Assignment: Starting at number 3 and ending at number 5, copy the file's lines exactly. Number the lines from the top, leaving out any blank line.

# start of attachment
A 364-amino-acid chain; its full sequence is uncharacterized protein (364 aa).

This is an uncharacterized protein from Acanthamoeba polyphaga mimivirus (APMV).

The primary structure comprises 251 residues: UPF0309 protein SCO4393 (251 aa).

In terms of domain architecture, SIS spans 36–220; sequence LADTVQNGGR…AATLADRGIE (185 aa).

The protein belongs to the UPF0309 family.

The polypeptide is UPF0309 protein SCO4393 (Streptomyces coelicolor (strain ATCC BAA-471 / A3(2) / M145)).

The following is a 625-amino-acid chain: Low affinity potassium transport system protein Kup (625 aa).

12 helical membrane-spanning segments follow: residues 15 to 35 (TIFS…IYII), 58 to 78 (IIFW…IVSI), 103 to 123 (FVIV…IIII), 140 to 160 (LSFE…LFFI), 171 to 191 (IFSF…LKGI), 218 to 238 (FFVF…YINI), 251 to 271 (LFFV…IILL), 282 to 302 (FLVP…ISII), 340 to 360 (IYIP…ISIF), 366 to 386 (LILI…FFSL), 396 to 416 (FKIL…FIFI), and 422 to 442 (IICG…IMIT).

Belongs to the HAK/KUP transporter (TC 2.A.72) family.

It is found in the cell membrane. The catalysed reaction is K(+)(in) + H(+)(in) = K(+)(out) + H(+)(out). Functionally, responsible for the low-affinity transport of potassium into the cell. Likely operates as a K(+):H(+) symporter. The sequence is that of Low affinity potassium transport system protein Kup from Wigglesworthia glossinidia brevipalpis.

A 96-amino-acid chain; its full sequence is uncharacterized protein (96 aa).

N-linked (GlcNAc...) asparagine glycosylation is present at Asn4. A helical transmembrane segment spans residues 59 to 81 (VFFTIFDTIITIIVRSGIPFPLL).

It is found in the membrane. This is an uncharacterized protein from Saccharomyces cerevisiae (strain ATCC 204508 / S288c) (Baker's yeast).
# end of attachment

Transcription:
The primary structure comprises 251 residues: UPF0309 protein SCO4393 (251 aa).

In terms of domain architecture, SIS spans 36–220; sequence LADTVQNGGR…AATLADRGIE (185 aa).

The protein belongs to the UPF0309 family.